Okay, the chase after enthusiasm is going about like you might expect. Some good work, taking on more ambitious projects, but also debating things with people on the internet more than I should. I got over the cold, though. And I've been doing enough to keep myself in a state of sleep deprivation and lost a pound. (If you remember, these were supposed to be measures of how well I was doing.)
If I don't crash next week, I will be pleased.
This Week On The Blog
I'm going to handle the rest of this like I did last week: talk about an archetype from popular culture, and then a post about my own characters and maybe some other famous models.
*Monday: Alpha Dogs: Marshal Gerard - Dominant Public Servant
And all around schoolyard bully - but yet admirable in his own way.
*Tuesday: Alpha Dogs: My Own Cops, Soldiers and Bureaucrats
My cop characters tend to be secondary: Rozinshura, Sgt. MacGreevey, Uncle Rosie. I'll probably talk about Columbo too.
*Friday: The Plotting Game - Defining My Version of the Old Woman-in-Jeopardy Suspense
The game really starts with thinking about genre and tropes.
The Game - Saving Time on Decisions
Garrison Keillor likes to make jokes about groups of polite midwesterners, standing in the cold of a Minnesota winter, in a parking lot, unable to decide where to go for dinner. "Wherever you want to go is fine with me!" they say. "Naw, I can go anywhere. Where do you want to go?"
I am a midweseterner.
Furthermore, according to the Myers-Briggs test, I am a borderline J/P ("judging" personality vs. "perceiving" personality). I tend to test neutral on that. But I think that's just because they define percievers as people who can't stand it when a decision is made. Finality bugs them, and they have to walk the decision back and do it over. I don't have that compulsion at all. Constitutionally, I am pure perciever. I can see all sorts of options and it doesn't bother me whether a decision is made or not.
So I don't actually have trouble making a decision, it's just that exploring all the details of all the options is more interesting, and I have no drive to hit the "final answer" button. And it doesn't tend to bother me if decision is taken out of my hands. (Hey, I was the one who came out of my layoff meeting grinnning from ear to ear.)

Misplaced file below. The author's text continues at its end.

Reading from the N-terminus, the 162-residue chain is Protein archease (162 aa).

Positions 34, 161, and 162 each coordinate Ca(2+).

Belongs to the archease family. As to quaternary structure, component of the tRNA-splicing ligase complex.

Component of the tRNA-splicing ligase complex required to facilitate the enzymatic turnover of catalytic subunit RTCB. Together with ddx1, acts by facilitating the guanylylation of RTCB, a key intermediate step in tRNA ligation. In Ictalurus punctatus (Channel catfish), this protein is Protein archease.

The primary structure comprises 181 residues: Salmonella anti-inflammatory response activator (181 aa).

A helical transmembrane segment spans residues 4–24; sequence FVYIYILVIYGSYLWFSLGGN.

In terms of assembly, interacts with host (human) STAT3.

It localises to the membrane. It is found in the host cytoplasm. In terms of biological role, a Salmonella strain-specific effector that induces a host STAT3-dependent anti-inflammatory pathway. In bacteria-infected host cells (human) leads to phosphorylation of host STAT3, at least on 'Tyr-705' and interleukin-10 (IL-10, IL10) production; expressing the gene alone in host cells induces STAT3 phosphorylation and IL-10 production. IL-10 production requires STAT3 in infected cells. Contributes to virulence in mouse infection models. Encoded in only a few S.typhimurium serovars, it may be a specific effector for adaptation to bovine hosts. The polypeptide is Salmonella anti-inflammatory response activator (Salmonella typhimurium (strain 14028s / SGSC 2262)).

For me, flipping coins, rolling dice and drawing cards are a great time saver.
From what I hear from other writers, some level of indecisiveness is a common problem for writers, particularly when we're in creative mode. I mean perceiving -- at least on the level of thinking through the options -- is a big part of what we do.
The point of plot wheels, and other writing games is to direct that energy into something more fruitful. It narrows the options quickly, so you can put that perceiver energy into finding a new wrinkle on that one option. You can go deeper and deeper.
The Joy of Brainstorming
I've written before about The Magic of 100 -- the way pushing your ideas further and further gets you to something new and interesting. I'll be honest, though, and tell you that I do this because I enjoy it in and of itself. (Which is another time-waster for writing: I can flip into brainstorming mode and go forever.)
So that makes two reasons why writing your own plotting game could be useful to your writing. It saves time on decision making, and it also is a practical and useful outcome to general wool-gathering. I mean, when you need to stop and screw around, you can either play Angry Birds, or you can come up with 16 categories of "Meet Cute" for your rom com plotting wheel. (Or 16 sympathetic motives for the killer in a whodunnit. Or 16 weaknesses that are really strengths. Or 16 ways to lure your gothic heroine to the basement that actually make sense to an intelligent adult human being, or even a moderately intelligent iguana.)
Okay, I just had an idea for that last one. (Pause to take notes.) Oh, and another idea, considering how Mick can sometimes behave like a Gothic heroine.... (Pause to take more notes.)
So anyway, where was I?
Next week, on the Plotting Game, I'm going to skip the overviews. I realize that the key to this game actually is in creating it, so I'm going to jump in and talk about defining a personal "genre" (or really it's a "trope" within a genre). So we'll get straight into the old-fashioned Woman-in-Jeopardy Romantic Suspense.
But I'll see you on Monday with the next edition of the Characters and Money and Power series. We'll be talking about Tommy Lee Jones, The Fugitve, and the Dominant Pulbic Servant.
See you in the funny papers.